We hiked a gorgeous section of the rugged New England coast at Beavertail State Park, located in Jamestown, Rhode Island. Known for offering some of the most beautiful vistas along the New England coastline.
Beavertail’s most popular activity is sightseeing, and can be done from the comfort of a vehicle, in one of the four overlooks or on foot, from the rocky coastline. Beavertail also provides some of the best saltwater fishing in the area, along with offering scenic hiking trails.
Del’s Lemonade is the best! Del’s is a brand of frozen lemonade, typically found in Rhode Island and southeastern Massachusetts. Dels frozen lemonade is often compared with Italian ice or slush. It is made from crushed ice, lemons, and sugar.
We ate dinner at the Smokehouse on the waterfront in Newport Rhode Island. After dinner we walked a checked out some of the shops before cruising back to Colchester.
On a beautiful Saturday morning we drove to Boston and toured the New England Aquarium and the water front area. At 6pm we boarded the Voyager II for a whale watching cruise. An hour and a half ride through Boston Harbor and out into the Atlantic Ocean to the Stellwagen Bank Marine Sanctuary to see humpback whales, finback whales, minke whales and pilot whales from aboard a high speed catamaran.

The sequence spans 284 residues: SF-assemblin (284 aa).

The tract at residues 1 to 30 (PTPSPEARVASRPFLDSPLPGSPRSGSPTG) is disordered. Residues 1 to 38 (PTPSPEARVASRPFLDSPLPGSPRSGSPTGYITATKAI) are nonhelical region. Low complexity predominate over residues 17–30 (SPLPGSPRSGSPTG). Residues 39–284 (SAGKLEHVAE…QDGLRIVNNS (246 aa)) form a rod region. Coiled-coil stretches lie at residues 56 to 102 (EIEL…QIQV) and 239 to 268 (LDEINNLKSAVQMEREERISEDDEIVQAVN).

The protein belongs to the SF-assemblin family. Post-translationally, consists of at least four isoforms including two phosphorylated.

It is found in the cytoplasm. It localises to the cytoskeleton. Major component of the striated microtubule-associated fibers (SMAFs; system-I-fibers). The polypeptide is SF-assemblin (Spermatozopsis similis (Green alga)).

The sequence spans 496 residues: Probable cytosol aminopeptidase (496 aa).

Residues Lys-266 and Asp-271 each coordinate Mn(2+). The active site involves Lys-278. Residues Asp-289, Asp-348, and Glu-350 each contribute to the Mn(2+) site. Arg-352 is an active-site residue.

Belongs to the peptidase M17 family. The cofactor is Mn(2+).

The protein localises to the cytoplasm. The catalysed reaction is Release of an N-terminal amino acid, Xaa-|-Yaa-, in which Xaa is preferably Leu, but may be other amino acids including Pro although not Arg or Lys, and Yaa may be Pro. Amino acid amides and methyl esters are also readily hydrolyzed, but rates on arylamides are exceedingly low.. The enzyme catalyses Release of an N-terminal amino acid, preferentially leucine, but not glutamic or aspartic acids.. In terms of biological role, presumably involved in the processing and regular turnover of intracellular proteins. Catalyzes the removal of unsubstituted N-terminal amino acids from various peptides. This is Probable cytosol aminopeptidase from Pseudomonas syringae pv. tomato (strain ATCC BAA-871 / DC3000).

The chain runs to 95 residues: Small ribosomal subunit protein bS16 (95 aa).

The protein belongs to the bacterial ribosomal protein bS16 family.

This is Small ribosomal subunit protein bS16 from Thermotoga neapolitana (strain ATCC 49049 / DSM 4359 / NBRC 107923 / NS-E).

Once we were out to where the whales were, the boat just drifted around, giving us time to enjoy the whales.
We were able to spot several whales, and a even young whale showing off. We circled the area for about an hour, enjoying a beautiful sunset while the whales entertained the crowd.
The return trip to the dock we were treated to a fireworks show from somewhere on the northern Boston shoreline, a near full moon and a spectacular view of the Boston Harbor lit up against the night sky.
We also went to the Bass Pro shop and to dinner at the Blue Fin grille while in Massachusetts.
Maine, Vermont, New Hampshire
Found some local honey (Maine Wild Raspberry Honey) while shopping at various road side stores.
After a long day touring the New England country side, we stopped to enjoy the sunset and a nice dinner at a quaint ocean-side restaurant (Lobster Cove) in Port Harbor Maine with Lori and Al. The haddock, lobster, pot roast and a hamburger were all very good.
Stay tuned, more to come …